Courtney Marie Andrews at The Keep, Guildford, review: Compelling performance from rising country star

Andrews has already proven she's a compelling songwriter - here she delivers on the live show as well

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"Thanks for sticking in here like sardines," greets singer-songwriter Courtney Marie Andrews before her exquisite rendition of her lilting coming-of-age gem “Rookie Dreaming” from her latest album, Honest Life.  

This is the 26-year old's 12th straight night of performing live (she's mainly been supporting alt-country duo the Handsome Family) but her pristine, resonant vocals (she sounds like a blend of Emmylou Harris, Carole King and Linda Thompson) never flag; rather they soar in this tiny pub, or “tavern” as she charmingly describes it in this “awesome” (Andrews’ words) town.

At one point the elfin-like country musician (she made her name playing lead guitar for cult Americana star Darien Jurado) invites people to sit cross-legged before her in the “spit zone”, but the resolutely polite (and enthused) crowd remain standing for her generous - she plays 15 songs and two encores - and engaging set.

Affable Andrews, who is ably assisted by Bryan Daste on pedal steel, confides in us about everything from deadly cacti in the Arizona desert to her despair (“I cried into my beer) of Trump’s victory on election night. Her new protest song “Heart and Mind” – which she sung on the Washington Women’s March – is a lucid reflection of her anguish.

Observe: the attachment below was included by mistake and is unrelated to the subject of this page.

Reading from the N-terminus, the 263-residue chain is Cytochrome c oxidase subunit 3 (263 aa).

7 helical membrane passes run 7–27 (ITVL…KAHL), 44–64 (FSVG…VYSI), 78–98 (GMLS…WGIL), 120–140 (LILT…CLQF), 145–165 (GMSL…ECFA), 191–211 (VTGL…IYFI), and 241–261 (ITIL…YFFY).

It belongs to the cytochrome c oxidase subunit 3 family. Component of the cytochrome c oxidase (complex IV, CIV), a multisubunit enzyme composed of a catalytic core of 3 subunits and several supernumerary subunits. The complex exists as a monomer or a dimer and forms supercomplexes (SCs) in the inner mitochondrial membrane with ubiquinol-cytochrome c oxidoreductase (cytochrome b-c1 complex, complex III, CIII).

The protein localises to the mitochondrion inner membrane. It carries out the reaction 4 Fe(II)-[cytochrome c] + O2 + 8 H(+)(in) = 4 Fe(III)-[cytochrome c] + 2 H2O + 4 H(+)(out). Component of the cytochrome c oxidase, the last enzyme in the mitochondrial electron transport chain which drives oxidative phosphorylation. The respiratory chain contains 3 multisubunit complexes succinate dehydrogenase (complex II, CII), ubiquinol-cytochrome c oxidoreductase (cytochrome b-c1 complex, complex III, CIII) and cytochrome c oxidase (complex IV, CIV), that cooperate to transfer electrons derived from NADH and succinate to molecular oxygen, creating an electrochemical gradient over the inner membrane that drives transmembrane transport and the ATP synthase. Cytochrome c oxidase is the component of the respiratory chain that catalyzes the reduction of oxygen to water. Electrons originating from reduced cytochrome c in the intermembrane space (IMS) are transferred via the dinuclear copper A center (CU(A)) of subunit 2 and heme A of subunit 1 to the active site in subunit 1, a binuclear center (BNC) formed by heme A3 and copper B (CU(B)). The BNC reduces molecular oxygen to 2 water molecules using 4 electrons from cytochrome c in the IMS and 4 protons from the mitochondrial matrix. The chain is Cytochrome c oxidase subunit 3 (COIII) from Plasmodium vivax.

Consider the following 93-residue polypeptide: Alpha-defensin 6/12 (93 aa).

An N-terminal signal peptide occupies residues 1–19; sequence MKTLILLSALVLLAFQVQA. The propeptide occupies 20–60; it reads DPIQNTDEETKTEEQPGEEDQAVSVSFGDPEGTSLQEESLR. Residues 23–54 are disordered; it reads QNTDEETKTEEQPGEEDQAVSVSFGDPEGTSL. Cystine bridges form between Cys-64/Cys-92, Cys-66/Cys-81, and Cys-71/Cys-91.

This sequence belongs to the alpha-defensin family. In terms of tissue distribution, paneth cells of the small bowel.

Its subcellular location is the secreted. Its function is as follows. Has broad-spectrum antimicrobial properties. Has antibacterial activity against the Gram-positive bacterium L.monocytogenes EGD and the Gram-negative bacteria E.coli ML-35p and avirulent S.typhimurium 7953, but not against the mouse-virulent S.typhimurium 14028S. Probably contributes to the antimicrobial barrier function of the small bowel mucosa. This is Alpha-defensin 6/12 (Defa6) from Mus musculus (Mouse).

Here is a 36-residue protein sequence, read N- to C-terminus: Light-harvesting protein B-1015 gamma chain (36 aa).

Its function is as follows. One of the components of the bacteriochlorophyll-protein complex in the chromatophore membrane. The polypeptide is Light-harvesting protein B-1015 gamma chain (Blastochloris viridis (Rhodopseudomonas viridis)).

The Arizonian, who now calls Seattle her home, tended bars before the release of Honest Life and it's while serving “stiff drinks” that she dreamed up the some of the highlights on her (unbelievably) sixth album.

Country lament “How Your Heart Quickly Mends” (where she pleads "The jukebox is playing a sad country song/ For all the ugly Americans") and the rousing anthem “Irene” (on which she points out “You are a magnet Irene/ Sometimes good people draw troublesome things”), both sumptuously performed tonight, are part-based on the regulars (the likes of “Dancing Debbie” and “Talking Terry”) she encountered at the bar.

These two songs stand out along with the poignant “Table for One”, “Only in my Mind” and the joyful “Put the Fire Out”, all Honest Life tracks that recall the Laurel Canyon scene of the 1970s, Joni Mitchell and Jason Isbell, whose album Something More Than Free is set on repeat before and after her set.

Ryan Adams has already raved that Andrews is a “phenomenal songwriter” and on tonight’s evidence she’s a compelling and droll live performer, too. Don’t miss out.

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